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  • Green Lady Gardens

Dracaena Care & Winter Care Tips

During this time of the year, quite a few people ask me what the heck is up with their Dracaena sp.

While Dracaena sp. are generally a hardy bunch, they can get a little testy in the winter for a number of reasons. The problems are mostly the same: The leaves either won't stop yellowing or they won't stop browning.

If this is happening to your Dracaena sp., read this post, assess your plant's symptoms, & make the necessary adjustments. Don't forget to clean your plant up with a leaf trim or, if you need to, a leaf hack. The mass cane (or corn plant) is used as the headliner of this slideshow but the information applies to other Dracaena sp. as well.

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Common Reasons for Winter Problems

- Overwatered because the light has shifted & you

haven't decreased watering.

- Underwatered because your place is hotter &

you haven't increased watering.

- Low humidity.

- Cold draft or heat vent.

- Water is too cold. (You might be surprised how

much colder your water is in the winter!)


Semi-shade - bright indirect. Faded coloring = light is too bright. Semi-shade is just fine but growth is slower.

Temperature & Humidity

65°-80°. Avoid drafts (including thin windows) & heat vents. Brown leaf tips = low humidity. This is a common winter problem.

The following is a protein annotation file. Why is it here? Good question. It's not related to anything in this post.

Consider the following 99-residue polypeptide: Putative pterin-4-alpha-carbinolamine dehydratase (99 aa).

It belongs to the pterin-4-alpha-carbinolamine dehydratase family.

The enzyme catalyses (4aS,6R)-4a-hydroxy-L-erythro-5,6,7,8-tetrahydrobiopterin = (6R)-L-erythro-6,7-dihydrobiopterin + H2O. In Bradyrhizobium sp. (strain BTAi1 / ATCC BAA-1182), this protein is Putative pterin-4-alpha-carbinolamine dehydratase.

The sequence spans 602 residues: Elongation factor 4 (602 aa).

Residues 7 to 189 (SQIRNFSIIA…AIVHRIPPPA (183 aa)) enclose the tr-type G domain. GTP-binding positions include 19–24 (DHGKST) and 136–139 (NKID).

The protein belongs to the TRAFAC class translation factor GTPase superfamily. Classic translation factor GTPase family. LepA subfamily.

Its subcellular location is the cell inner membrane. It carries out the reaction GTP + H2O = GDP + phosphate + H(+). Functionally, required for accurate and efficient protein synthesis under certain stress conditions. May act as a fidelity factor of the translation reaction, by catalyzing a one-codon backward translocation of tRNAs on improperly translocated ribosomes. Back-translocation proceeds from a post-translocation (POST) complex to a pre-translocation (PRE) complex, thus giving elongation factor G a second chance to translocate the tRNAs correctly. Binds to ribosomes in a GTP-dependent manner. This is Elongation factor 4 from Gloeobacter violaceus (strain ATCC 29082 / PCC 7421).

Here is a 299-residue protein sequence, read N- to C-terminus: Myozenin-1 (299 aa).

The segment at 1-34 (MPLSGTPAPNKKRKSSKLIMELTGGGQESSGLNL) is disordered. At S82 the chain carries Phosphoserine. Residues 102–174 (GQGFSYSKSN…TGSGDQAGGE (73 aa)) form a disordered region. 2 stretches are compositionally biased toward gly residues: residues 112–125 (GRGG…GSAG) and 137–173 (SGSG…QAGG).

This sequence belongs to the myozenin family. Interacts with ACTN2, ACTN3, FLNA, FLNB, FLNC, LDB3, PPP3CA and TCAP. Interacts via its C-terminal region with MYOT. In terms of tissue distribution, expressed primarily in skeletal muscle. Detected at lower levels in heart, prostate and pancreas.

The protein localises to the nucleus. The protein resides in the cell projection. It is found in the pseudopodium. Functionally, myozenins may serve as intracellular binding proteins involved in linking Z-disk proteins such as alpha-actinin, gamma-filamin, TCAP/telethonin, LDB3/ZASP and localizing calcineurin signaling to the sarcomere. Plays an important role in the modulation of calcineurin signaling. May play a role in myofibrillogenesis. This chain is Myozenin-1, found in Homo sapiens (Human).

Allow to dry 50% & water with room temperature water. Underwatering = brown leaf tips. Overwatering = leaves pale, sag, yellow, develop brown spots on the edges, or develop brown tips with a ring of yellow. Cold water = yellow leaves. Dracaena are sensitive to mineral salts (calcium, fluoride, chlorine, etc.) found in tap water. However, mineral concentrations in most tap water are not high enough to hurt your plant. The concern is mineral BUILDUP. Unless you have particularly hard water, tap should be fine as long as the pot has drainage & the soil is occasionally fully flushed to "rinse" it out.

FYI: Leaving water out does not remove most minerals, incl. fluoride. But, it is good for ensuring room temperature water.

Soil & Potting

Loose, fast draining soil with a generous amount of perlite, sand, or rocks is a must.

Pruning & Propagation

Lower leaves fall off w/ age. Cutting a cane = remaining stalk branches & re-sprouts. The cut off top piece can be propagated.


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